Tom Minnich, Director of Business and Project Development for the Robert C. Byrd Institute of Advanced Flexible Manufacturing, explained that during today’s meeting he had been made aware of the extent and depth of the robotics-related capabilities in Bluefield and thinks that collaborative projects could arise from it. Ron Basini, CEO of the West Virginia Angel Network added that while he was aware of CART and BSC’s capabilities that we needed to focus investment on these early-stage technology developments that hold the most promise of obtaining a positive economic return. He also concluded that collaboration was indeed possible and expected as a result of this robotics roundtable.
The Senator asked each Bluefield State student participating in the roundtable if he was getting the background needed to compete in the professions of engineering technology and computers science. Senior engineering technology and computer science students Matthew Adkins, Robbie Martin, and Mike Sumrall each responded with confidence that they were prepared and excited to begin careers and that real world applied research projects and competitions had greatly helped hone their professional skills.
BSC Electrical Engineering Technology Professor Roy Pruett, thanked the Senator for supporting Math-Counts, a national math coaching and competition program for middle school students and reiterated the importance of developing geometry and algebra skills in sixth, seventh, and eighth graders. Noting that, if we expected students to later excel in the development of automation technologies and rewarding careers, then we need to do everything we can to reinforce the continual improvement of their math skills during these formative years.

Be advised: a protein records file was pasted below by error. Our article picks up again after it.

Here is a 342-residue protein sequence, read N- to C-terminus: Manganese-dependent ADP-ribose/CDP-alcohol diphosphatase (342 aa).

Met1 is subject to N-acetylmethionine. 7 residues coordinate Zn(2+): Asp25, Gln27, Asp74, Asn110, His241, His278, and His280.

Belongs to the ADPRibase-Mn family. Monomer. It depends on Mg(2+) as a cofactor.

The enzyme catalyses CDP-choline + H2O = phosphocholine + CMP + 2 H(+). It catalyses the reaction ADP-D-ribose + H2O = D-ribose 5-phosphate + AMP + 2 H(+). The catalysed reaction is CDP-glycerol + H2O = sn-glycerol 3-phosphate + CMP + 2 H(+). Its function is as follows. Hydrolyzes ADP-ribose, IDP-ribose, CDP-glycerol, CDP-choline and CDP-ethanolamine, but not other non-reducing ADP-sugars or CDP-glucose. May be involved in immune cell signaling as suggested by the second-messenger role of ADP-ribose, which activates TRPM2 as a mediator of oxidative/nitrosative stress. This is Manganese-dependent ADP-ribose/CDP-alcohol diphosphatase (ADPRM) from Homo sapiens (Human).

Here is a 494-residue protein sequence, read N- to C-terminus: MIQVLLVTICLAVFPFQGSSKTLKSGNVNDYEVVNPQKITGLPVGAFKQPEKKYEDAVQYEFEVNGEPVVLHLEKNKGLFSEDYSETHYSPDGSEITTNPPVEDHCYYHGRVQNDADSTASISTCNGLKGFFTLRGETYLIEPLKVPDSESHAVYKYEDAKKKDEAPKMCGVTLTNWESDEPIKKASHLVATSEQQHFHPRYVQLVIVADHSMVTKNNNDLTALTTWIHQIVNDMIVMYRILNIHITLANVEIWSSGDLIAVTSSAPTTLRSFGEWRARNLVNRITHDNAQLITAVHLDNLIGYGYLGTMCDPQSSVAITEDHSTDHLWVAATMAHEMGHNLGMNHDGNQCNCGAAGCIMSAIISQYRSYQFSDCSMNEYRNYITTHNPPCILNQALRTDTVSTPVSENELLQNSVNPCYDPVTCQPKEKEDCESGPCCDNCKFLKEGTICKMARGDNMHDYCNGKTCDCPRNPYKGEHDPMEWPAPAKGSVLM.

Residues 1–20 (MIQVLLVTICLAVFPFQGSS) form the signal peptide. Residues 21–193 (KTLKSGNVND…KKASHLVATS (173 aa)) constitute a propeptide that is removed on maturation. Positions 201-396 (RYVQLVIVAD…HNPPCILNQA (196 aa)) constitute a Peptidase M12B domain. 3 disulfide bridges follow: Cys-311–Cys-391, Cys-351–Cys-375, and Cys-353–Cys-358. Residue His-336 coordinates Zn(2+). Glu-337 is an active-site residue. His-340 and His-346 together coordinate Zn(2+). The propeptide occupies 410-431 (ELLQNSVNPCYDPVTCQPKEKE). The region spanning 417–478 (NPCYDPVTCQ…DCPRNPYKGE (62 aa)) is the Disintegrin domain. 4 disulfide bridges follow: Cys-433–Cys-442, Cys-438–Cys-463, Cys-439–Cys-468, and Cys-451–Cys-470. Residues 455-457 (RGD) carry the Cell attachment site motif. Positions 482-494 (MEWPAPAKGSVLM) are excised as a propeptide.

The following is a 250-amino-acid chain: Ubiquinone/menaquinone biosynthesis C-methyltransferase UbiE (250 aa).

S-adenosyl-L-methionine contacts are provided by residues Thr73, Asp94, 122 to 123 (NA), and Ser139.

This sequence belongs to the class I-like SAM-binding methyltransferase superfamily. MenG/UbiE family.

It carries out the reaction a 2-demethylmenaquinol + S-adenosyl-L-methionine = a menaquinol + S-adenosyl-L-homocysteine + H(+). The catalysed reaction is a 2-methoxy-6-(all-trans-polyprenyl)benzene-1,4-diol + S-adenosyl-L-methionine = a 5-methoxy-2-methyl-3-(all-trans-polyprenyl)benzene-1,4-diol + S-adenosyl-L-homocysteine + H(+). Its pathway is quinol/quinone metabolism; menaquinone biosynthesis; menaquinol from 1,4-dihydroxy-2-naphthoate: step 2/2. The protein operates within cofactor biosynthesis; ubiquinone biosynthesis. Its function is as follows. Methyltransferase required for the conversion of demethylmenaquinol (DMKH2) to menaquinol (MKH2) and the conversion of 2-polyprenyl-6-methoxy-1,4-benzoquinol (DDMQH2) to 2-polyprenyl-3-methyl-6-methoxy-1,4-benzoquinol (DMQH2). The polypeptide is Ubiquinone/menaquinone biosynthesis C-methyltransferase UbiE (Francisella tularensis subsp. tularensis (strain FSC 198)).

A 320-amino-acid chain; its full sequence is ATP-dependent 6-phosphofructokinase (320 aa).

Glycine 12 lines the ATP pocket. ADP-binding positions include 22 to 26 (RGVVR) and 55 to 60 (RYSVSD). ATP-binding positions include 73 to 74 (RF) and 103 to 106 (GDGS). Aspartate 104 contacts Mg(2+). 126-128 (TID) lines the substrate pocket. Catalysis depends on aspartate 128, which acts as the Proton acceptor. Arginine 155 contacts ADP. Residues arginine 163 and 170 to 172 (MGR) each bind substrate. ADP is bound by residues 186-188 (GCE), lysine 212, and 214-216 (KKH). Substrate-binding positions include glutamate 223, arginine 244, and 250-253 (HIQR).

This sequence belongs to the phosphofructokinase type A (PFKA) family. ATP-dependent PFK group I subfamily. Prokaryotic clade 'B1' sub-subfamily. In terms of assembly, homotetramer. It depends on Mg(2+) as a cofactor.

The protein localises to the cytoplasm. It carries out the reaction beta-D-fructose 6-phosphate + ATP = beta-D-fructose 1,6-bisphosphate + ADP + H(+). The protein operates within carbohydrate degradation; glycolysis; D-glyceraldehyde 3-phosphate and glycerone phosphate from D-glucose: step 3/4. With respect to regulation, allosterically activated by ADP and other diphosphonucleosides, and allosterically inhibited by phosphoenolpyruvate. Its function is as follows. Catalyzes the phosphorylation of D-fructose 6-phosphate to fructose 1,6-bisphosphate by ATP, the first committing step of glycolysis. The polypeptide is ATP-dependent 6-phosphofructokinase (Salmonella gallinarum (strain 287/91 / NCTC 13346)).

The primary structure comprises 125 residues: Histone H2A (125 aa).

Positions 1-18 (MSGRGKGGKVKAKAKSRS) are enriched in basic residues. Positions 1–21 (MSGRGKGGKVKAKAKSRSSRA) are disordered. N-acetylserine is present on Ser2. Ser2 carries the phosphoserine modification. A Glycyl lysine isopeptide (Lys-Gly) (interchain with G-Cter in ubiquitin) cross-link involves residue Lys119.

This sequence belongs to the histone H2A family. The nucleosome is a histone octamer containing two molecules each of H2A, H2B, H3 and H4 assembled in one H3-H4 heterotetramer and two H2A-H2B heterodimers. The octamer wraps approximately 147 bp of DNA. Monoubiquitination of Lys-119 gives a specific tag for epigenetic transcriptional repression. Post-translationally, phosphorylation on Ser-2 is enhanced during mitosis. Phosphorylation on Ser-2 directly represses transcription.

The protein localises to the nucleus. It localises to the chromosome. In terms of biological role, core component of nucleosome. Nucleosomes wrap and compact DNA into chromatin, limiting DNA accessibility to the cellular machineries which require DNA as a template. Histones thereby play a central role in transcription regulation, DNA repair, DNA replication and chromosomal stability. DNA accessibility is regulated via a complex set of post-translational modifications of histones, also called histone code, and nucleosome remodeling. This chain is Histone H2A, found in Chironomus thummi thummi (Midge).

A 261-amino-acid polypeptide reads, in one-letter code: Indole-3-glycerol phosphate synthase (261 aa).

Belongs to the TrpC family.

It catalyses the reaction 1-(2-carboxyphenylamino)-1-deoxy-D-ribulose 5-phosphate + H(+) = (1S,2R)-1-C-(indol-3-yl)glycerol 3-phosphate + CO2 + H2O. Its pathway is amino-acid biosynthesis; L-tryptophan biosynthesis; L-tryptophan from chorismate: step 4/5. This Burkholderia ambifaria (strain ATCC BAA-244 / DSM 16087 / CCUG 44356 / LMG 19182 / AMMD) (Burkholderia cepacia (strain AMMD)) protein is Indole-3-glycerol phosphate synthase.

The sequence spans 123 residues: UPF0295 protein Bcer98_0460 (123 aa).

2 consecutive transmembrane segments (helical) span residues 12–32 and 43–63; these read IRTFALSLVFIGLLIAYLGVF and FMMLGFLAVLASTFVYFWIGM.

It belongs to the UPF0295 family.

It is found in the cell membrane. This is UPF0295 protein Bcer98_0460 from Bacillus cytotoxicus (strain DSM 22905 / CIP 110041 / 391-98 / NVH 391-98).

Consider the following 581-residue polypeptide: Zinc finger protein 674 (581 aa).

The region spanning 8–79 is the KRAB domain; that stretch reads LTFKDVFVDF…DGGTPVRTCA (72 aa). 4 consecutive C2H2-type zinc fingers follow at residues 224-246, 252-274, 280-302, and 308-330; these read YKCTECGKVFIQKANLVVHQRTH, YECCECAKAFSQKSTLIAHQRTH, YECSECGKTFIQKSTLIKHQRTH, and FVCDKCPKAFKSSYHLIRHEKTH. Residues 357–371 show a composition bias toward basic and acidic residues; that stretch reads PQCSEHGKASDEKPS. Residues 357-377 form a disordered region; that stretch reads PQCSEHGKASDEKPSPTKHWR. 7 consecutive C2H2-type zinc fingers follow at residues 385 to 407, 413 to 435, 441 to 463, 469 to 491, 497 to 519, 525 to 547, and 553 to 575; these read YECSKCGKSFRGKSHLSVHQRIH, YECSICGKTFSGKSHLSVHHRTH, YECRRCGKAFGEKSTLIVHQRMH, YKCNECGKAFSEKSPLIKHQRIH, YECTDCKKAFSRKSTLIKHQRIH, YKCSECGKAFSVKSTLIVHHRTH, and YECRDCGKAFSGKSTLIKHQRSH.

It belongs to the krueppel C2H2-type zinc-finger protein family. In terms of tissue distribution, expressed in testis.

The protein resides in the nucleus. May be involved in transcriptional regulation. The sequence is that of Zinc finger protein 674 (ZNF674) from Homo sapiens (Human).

Jack Howard, Owner of Nexus Terra, LLC and developer of spatial positioning systems and remote data collection devices and services agreed with the importance of developing technical skills. He added that overall it is very important that young students work on real-life projects that connect them with the real world. He thinks this develops their confidence in solving more complex interdisciplinary projects, such as required for robotics and automation.
Dr. Robin Ware, BSC Provost and Vice President for Student Affairs thanked Senator Rockefeller for leading the Robotics Roundtable to BSC, and ensured the Senator and the participants that the College would follow up on the initiatives discussed today.
Senator Rockefeller concluded, “I am focused on finding ways to create jobs right here in West Virginia. In order for our country to maintain its competitive edge, we must make sure that our students and workers have the high-tech training needed for the jobs of today and the jobs of the future.” The Senator added, “Bluefield State students are learning invaluable skills with CART programs and in the high-tech field of robotics that they can take into the workforce – and as we rebuild our economy and boost our manufacturing sector this is such a great thing. Just as computers and the Internet have transformed the way we communicate with one another, the field of robotics is transforming the way we make products and deliver services, so it is in West Virginia’s best interest to have the skilled workforce that knows and understands this field.”
CART: ingenuity to industry